What better way to start than with the food?
If there’s one item from the vast repitoires of Italy’s kitchens with which most Americans are familiar, it’s pizza. I must say, pizza is quite delicious in Roma, and certainly average pizza in Roma is better than 99% of the pie here in the states. The real treasure, however, is in the funky, divey city of Napoli (Naples). Here you will find the granddaddy of modern pizza, with it’s puffy outer crust and flavorful dough. Pizza Margherita is the traditional dish in Napoli, and is the very picture of perfection through simplicity. The components are as follows:
- Pizza dough
- crushed tomatoes
- fresh buffalo mozzerela cheese
- sunflower oil
- fresh basil for garnish in the middle
That’s really it. There’s barely enough crushed tomato to cover the surface of the crust, and torn pieces of the fresh cheese scattered across the top, and a healthy drizzling of the oil. This is cooked fast and hot in what appeared to be a coal-fired brick oven as old as the 1923 restaurant in which Valerie and I sampled it. The result? Savory, smokey crust you could eat by the pound, even without toppings. Everything blended together like it was the way food was meant to be…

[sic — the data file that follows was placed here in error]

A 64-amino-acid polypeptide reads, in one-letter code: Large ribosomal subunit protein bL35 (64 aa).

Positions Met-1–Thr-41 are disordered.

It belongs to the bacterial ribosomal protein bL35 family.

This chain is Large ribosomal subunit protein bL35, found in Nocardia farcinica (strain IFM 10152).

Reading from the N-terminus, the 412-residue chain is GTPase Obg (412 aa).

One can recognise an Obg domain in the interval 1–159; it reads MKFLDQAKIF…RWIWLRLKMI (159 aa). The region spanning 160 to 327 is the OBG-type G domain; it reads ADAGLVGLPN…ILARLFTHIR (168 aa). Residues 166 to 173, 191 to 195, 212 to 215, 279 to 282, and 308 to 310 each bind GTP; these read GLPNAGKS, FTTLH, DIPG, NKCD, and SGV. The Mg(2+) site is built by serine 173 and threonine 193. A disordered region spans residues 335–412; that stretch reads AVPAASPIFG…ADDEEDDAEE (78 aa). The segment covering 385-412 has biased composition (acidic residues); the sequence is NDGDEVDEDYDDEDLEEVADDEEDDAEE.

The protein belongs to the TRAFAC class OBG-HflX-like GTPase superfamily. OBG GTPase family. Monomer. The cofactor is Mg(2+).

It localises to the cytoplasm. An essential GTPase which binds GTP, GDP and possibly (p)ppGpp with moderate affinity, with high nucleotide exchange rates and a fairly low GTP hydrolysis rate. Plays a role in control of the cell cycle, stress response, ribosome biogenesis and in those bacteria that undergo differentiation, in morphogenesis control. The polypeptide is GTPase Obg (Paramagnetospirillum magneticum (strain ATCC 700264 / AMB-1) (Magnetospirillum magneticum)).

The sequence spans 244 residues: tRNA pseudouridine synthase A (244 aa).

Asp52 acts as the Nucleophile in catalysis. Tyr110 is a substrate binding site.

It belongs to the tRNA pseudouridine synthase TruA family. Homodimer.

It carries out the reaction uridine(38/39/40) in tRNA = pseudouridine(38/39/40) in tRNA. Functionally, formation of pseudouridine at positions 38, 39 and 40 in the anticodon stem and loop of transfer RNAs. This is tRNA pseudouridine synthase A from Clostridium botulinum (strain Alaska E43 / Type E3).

But I gush…
There was, of course, loads of pasta. Two particular culinary wonders stood out – the tortellini, far more tasty than any here in the states, and just about anything served “alla bolognese”. The latter were dishes served in a simple but intensely flavorful meat sauce, so good you’d crave it by the spoonful if you’d had it.
And finally, the gelato. Words cannot describe the Italian perfection of ice cream, so I will not attempt such heresy.
In fact, I need to stop writing now, because the lack of food from the Mother Land is quite depressing.